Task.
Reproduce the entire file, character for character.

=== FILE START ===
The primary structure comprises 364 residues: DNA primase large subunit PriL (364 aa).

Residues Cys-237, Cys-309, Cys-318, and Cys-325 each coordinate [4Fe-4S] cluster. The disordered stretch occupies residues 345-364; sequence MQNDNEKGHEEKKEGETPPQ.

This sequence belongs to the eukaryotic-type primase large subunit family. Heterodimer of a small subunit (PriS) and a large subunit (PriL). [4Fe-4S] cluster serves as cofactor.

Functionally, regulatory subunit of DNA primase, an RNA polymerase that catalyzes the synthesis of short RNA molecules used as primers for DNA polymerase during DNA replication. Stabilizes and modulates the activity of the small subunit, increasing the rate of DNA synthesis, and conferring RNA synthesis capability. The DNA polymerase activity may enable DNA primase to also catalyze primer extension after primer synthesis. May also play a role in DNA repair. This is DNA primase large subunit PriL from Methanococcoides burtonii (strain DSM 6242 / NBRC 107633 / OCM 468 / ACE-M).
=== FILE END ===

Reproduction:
The primary structure comprises 364 residues: DNA primase large subunit PriL (364 aa).

Residues Cys-237, Cys-309, Cys-318, and Cys-325 each coordinate [4Fe-4S] cluster. The disordered stretch occupies residues 345-364; sequence MQNDNEKGHEEKKEGETPPQ.

This sequence belongs to the eukaryotic-type primase large subunit family. Heterodimer of a small subunit (PriS) and a large subunit (PriL). [4Fe-4S] cluster serves as cofactor.

Functionally, regulatory subunit of DNA primase, an RNA polymerase that catalyzes the synthesis of short RNA molecules used as primers for DNA polymerase during DNA replication. Stabilizes and modulates the activity of the small subunit, increasing the rate of DNA synthesis, and conferring RNA synthesis capability. The DNA polymerase activity may enable DNA primase to also catalyze primer extension after primer synthesis. May also play a role in DNA repair. This is DNA primase large subunit PriL from Methanococcoides burtonii (strain DSM 6242 / NBRC 107633 / OCM 468 / ACE-M).